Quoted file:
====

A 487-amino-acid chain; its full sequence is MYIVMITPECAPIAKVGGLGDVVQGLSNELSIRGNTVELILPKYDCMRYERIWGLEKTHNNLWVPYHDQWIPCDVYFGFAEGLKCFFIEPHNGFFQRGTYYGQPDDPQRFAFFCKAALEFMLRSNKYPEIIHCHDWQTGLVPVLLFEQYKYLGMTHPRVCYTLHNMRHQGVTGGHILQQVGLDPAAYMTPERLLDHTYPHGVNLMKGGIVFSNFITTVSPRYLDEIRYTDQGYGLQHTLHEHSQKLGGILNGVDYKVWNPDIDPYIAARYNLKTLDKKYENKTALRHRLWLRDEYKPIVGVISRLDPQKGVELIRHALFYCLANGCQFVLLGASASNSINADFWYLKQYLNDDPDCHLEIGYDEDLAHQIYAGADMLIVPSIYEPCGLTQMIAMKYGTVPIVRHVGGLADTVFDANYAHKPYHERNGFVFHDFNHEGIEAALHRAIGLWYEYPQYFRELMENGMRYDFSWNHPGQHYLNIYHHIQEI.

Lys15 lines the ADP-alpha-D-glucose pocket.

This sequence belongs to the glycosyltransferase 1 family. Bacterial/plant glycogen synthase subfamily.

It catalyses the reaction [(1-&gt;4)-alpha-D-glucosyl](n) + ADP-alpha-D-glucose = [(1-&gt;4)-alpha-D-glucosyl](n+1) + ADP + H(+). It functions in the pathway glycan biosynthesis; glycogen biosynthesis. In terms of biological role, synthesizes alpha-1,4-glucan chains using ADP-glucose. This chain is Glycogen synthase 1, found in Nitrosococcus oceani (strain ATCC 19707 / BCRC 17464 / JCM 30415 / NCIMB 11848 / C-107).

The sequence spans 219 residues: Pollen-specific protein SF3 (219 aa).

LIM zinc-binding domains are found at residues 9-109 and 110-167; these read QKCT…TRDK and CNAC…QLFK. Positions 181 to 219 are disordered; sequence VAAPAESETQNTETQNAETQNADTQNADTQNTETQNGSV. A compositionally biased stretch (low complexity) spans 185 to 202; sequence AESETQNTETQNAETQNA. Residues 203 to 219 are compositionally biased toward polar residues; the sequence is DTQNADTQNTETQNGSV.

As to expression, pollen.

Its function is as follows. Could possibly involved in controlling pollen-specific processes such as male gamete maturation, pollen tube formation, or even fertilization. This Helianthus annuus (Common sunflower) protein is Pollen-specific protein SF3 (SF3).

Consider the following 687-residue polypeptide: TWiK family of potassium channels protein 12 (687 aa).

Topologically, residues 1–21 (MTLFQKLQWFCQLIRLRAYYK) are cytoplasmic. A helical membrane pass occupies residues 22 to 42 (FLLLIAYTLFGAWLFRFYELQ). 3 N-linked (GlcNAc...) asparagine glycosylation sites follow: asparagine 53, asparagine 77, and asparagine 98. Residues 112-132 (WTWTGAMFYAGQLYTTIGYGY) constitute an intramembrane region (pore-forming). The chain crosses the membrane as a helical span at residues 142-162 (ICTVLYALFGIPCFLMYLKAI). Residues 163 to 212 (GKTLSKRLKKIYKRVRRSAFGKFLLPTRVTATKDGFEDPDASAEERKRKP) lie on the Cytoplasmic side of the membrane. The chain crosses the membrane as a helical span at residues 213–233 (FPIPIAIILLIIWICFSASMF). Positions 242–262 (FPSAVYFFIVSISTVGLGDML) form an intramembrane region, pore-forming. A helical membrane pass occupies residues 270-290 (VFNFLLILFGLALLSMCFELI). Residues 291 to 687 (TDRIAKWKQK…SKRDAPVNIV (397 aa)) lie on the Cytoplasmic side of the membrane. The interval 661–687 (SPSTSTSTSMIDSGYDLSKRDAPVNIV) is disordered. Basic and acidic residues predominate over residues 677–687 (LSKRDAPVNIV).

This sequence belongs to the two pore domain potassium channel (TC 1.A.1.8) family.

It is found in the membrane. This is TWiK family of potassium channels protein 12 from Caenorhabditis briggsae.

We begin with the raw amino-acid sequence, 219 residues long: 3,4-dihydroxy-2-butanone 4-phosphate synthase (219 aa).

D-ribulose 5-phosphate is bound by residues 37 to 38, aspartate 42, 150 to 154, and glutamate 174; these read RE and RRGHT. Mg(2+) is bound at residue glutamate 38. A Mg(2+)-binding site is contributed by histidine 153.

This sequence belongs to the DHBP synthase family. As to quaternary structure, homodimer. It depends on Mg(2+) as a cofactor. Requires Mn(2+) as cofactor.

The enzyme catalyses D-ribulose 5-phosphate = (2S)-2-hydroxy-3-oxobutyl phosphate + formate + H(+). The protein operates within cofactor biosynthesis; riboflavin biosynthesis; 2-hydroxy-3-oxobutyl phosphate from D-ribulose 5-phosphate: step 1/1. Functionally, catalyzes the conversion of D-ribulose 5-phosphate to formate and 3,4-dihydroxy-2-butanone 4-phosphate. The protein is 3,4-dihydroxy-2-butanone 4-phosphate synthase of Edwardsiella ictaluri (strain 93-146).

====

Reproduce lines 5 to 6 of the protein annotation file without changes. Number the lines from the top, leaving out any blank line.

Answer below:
The sequence spans 219 residues: Pollen-specific protein SF3 (219 aa).

LIM zinc-binding domains are found at residues 9-109 and 110-167; these read QKCT…TRDK and CNAC…QLFK. Positions 181 to 219 are disordered; sequence VAAPAESETQNTETQNAETQNADTQNADTQNTETQNGSV. A compositionally biased stretch (low complexity) spans 185 to 202; sequence AESETQNTETQNAETQNA. Residues 203 to 219 are compositionally biased toward polar residues; the sequence is DTQNADTQNTETQNGSV.